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Figure 8 Xanthelasma removal

ptosis, entropion and ectropion, and xanthelasma excision are discussed in this article. Reduced operation time, less bleeding, superior intraoperative visibility, less bruising and swelling, as well as less pain and discomfort, and a shorter healing period, are some of the benefits of using the laser as a surgical tool. Furthermore, the CO2

laser can be used in laser

resurfacing treatments for photodamaged skin and acne scars. The efficacy and safety have been demonstrated with this technique since its first introduction 20 years ago. Thermal ablation vaporises superficial layers of tissue providing the tissue rejuvenation.


Reduced operation time, less bleeding, superior

intraoperative visibility, less

bruising and swelling, as well as less pain and discomfort, and a

shorter healing period, are some of the benefits of using the laser as a surgical tool.

In the author’s clinic the use of the CO2 laser is not

limited to skin resurfacing, but is also used in laser- assisted blepharoplasty procedures (Figures 2–5) as a bloodless incisional modality is preferred. This treatment modality is easier, and better results can be achieved by using the CO2

laser in the majority of eyelid

surgeries such as ptosis, ectropion and entropion, and in xanthelasma (Figure 8). A 0.2 mm laser handpiece with an 8 W setting is used

in incisional surgeries. Additionally, the handpiece is used at normal focal length to incise the skin and orbicularis, as well as the septum, while for melting and reshaping of the fat tissue it is preferred to de-focus the laser in order to increase the spot size to shrink fat. Although the laser is excellent for small-vessel haemostasis, it is less valuable for larger-vessel haemorrhage, as the CO2

chromophore is water and

the small beam loses its ability to coagulate in a pool of blood. For lower-lid surgery, it is possible to use both the

transcutaneous or transconjunctival approach. If the latter is used, the conjunctiva and capsulopalpebral fascia are incised to access the prolapsed lower fat pads. The incision is made approximately 4 mm inferior to the lower tarsus from the canthus to the lacrimal punctum. A subciliary incision is made if the transcutaneous method is preferred. In some patients upper-lid blepharoplasty with lower-lid resurfacing is performed, providing very good results (Figures 3–4). However, it is essential to select patients carefully as laser resurfacing should not be performed if there is laxity at the lower eyelid, as this will increase the risk of post-surgical ectropion.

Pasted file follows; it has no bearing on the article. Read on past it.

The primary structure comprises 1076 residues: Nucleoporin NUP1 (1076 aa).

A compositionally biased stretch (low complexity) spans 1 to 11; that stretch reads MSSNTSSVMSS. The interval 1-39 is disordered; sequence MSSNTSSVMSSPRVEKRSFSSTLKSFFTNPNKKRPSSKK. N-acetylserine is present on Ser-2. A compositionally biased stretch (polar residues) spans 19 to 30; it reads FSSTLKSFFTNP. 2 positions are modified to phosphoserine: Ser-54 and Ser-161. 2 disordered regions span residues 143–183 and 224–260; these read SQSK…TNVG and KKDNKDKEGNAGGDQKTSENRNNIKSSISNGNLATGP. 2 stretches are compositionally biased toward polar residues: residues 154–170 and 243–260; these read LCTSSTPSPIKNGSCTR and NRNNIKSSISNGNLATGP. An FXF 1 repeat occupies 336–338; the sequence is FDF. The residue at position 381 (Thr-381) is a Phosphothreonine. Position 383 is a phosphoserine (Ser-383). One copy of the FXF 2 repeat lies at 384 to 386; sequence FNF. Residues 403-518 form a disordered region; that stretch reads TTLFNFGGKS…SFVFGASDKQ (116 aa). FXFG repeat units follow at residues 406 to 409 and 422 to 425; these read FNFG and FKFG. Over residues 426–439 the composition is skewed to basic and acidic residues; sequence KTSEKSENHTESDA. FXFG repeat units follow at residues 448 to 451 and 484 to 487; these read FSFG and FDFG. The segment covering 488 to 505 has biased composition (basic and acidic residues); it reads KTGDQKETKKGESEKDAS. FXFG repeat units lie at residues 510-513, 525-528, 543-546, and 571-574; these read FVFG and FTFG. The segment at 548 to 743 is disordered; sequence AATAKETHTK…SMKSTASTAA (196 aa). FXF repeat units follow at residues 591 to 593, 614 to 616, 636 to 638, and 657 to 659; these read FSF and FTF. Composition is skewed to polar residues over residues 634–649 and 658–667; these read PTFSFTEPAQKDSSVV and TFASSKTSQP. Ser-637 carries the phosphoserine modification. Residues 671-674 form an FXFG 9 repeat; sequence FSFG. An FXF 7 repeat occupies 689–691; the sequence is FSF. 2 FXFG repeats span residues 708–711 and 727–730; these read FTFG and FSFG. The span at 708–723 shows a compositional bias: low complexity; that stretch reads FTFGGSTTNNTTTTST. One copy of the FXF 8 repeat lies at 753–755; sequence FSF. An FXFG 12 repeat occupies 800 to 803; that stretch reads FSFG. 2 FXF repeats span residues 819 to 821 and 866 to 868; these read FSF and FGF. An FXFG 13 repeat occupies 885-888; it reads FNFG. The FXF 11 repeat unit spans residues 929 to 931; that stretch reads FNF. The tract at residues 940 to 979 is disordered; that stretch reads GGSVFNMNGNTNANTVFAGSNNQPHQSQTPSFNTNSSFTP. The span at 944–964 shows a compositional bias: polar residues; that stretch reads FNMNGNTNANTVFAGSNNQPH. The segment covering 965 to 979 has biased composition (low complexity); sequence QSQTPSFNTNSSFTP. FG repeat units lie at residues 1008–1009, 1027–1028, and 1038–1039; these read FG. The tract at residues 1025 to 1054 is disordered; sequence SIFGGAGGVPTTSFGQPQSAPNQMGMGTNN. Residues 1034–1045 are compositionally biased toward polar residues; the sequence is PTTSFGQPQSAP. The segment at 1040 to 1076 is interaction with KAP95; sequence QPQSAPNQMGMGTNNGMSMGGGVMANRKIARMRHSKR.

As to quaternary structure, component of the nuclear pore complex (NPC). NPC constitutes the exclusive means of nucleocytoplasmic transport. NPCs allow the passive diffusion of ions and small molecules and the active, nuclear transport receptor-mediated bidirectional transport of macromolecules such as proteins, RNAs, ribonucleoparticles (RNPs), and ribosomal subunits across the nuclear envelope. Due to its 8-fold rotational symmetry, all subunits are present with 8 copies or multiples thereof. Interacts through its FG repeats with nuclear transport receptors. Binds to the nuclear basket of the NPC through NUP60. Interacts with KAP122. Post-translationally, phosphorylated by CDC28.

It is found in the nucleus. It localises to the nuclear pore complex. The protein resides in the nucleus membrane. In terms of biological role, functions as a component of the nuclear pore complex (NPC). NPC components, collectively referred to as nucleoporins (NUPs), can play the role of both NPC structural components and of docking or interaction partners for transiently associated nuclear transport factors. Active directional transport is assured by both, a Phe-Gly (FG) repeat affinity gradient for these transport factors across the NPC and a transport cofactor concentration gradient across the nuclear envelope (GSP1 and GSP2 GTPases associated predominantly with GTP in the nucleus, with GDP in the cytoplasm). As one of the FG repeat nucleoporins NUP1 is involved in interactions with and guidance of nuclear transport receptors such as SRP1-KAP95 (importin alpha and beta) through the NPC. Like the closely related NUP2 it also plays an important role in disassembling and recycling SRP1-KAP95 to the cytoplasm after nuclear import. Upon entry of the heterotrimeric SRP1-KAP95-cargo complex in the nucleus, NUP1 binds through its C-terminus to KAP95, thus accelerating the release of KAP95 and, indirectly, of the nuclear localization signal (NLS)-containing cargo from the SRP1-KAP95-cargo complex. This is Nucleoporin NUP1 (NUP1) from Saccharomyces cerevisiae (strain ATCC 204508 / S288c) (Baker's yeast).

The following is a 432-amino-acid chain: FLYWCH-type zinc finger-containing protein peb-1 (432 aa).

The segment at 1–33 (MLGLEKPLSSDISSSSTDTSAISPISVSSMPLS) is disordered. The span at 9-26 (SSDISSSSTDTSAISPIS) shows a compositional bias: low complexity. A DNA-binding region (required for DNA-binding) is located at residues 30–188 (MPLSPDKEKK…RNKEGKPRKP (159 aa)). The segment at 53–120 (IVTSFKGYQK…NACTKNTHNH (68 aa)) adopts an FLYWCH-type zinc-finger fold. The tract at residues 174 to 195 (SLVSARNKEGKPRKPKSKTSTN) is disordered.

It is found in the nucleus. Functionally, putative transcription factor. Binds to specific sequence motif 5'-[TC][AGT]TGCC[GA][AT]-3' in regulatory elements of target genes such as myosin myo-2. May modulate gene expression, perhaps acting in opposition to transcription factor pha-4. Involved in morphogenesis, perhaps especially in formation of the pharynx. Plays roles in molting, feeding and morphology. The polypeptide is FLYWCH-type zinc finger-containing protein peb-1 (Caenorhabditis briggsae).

Conclusions The benefits of using the CO2

40 ❚ laser rather than a cold-steel scalpel in periocular surgeries such as blepharoplasty, November/December 2012 | References

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2. Coleman SR. Structural Fat Grafting. St. Lois MO: Quality Medical Publishing, 2004

3. Gosain AK, Klein MH, Sudhakar PV, Prost RW. A volumetric analysis of soft-tissue changes in the aging midface using high-resolution MRI: implications for facial rejuvenation. Plast Reconstr Surg 2005; 115(4): 1143–52

4. Reid RR, Said HK, Yu M, Haines GK 3rd, Few JW. Revisiting upper eyelid anatomy: introduction of the septal extension. Plast Reconstr Surg 2006; 117(1): 65–6

5. Erdogmus S, Govsa F. The arterial anatomy of the eyelid: importance for reconstructive and aesthetic surgery. J Plast Reconstr Aesthet Surg 2007; 60(3): 241–5

6. Biesman BS. Anatomy of the eyelid, forehead and temporal region. In: Biesman BS. ed, Lasers in Facial Aesthetic and Reconstructive Surgery. Philadelphia: Lippincott Williams and Wilkins, 1998

7. Fitzpatrick R, Geronemus R, Goldberg D, Kaminer M, Kilmer S, Ruiz-Esparza J (2003) Multicenter study of noninvasive radiofrequency for periorbital tissue

tightening. Lasers Surg Med 33(4): 232–42

8. Ross E, Naseef G, Skrobal M, Grevelink J, Anderson R. In vivo dermal collagen shrinkage and remodeling following CO2 laser resurfacing. Lasers Surg Med 1996; 18(suppl 8): 38

9. Janik JP, Markus JL, Al-Dujaili Z, Markus RF. Laser resurfacing. Semin Plast Surg 2007; 21(3): 139–46

10. Alexiades-Armenakas MR, Dover JS, Arndt KA. The spectrum of laser resurfacing: nonablative, fractional and ablative laser resurfacing. J Am Acad Dermatol 2008; 58(5): 719–37

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 Declaration of interest None  All figures ©Rengin Griffin

activation causes immediate tissue contraction and new collagen production to reduce wrinkles and tighten the skin. Patient


selection and preoperative

planning and postoperative care are essential for successful outcomes and unwanted side-effects. Despite the advances in

technology and the introduction of alternative methods for skin resurfacing, the CO2

laser continues to deliver the

most consistently effective improvement in skin tightening and wrinkle reduction, thus remaining the gold standard for skin resurfacing.

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